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P6.10 Multi-faceted peri-transplant strategy for biliary atresia candidates for liver transplantation; effect on access to transplantation and outcome

Serena Abbate, Italy



Multi-faceted peri-transplant strategy for biliary atresia candidates for liver transplantation; effect on access to transplantation and outcome

Jean de Ville de Goyet1, Francesco di francesco1, Serena Abbate1, Francesco Cirillo1, Leone Valentina1, Silvia Riva1, Marco Sciveres1.

1Department of Pediatrics, ISMETT IRCCS, Palermo, Italy

Introduction: Biliary atresia patients (BAP) represent the largest group of single-etiology candidates for liver transplantation (LT) as a whole, and the majority of indications for LT under the age of 3 years. Because of the many challenges relating to the young age, small weight, and relative urgency for LT in many of them, BAP infants represent the largest proportion of those who die while waiting for the LT, and after LT. Most LT centres still face the latter situation.  
Method:  Retrospective review of all consecutive BAP assessed and listed for LT during a 5 year period with a holistic approach: – early referral, - optimization of nutritional support, - dual donor strategy (deceased (DD) and living donors (LD)), - prevention of graft technical complications, and – FK monotherapy (basiliximab induction). 
Results:  Starting January 2017, 50 BAP were listed for LT. 41/50 had advanced biliary cirrhosis (polysplenia malformative syndrome in 9/41 cases (22%)), and were aged < 3 years at assessment (21 cases (52%) were assessed before the age of 6 months, and another 17 cases before the age of 12 months). Other main reason for liver replacement (9 cases) was: hepatopulmonary syndrome in 1 case, portal hypertension (with or without minor cholestatic features) in 4 cases, recurrent cholangitis (n=2) or pruritus (n=2). Of these 9, mean age at listing was 35,5 months; 2/9 improved while waiting and were removed from the list.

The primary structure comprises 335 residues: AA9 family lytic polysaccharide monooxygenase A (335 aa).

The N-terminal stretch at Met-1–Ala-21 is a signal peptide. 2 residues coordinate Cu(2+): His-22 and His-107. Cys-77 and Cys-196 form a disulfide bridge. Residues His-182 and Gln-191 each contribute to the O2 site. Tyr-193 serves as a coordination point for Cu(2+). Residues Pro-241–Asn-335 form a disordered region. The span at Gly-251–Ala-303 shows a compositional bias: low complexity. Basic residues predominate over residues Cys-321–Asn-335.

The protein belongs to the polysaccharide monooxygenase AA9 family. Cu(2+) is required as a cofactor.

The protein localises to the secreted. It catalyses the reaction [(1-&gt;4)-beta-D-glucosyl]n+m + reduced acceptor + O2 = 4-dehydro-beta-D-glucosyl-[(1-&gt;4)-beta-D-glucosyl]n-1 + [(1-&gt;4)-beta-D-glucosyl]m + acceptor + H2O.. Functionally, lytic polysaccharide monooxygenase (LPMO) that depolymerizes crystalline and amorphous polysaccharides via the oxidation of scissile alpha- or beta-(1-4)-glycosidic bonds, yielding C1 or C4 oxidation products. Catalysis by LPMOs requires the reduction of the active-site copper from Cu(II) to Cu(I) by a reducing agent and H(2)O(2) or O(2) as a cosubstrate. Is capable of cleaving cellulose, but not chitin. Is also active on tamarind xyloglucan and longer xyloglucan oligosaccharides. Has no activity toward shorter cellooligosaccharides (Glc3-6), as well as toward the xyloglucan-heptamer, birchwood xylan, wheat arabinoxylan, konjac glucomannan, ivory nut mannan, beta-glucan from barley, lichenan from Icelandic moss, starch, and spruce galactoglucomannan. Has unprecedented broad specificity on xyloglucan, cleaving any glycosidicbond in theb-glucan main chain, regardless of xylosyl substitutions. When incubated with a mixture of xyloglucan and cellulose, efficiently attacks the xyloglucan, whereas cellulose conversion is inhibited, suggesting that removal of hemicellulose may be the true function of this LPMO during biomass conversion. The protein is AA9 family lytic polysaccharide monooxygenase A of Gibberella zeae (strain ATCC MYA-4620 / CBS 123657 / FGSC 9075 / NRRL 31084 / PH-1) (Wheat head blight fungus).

All others (41 BAP with cirrhosis/liver failure) were also transplanted; mean waiting time was 79 days (from 9 to 356 days). During waiting time, all these 41 but 3 needed medical management of ascites; nutritional invasive support was added in 22/41 (54%), consisting in enteral nutrition in 12, parenteral nutrition in 5 and combined enteral/parenteral nutrition in 5. The latter 41 LT consisted of 6 left split DD livers and 35 LD left lobe grafts. Mean age, weight and PELD at the day of LT were  11.1 months, 7,9 Kgs and 22, respectively. Biliary complications were 2/41 (1 fistula and 1 anastomostic stricture), both successfully managed; percutaneous angioplasty of portal or hepatic vein anastomosis was performed successfully in 4 and 1 cases, respectively. A meso-Rex bypass was performed in 2 patients (portal vein thrombosis). There was no hepatic arterial thrombosis.

Overall, all 50 patients are currently alive; 2 are not candidates for transplant any more, while 48 have been transplanted and all are well with first and well-functioning grafts (Mean follow-up: 29 months (minimum = 3 months, and Maximum = 55 months).
Conclusion: In literature, early hepatic failure in BAP is associated with high risk of pre- and post-LT morbidity and mortality. Very early referral to LT centre, combined with flexible graft offer (to allow shorter waiting time) and aggressive pre-emptive peri-transplant medical management may allow decreasing, possibly avoiding, pre and post-LT mortality.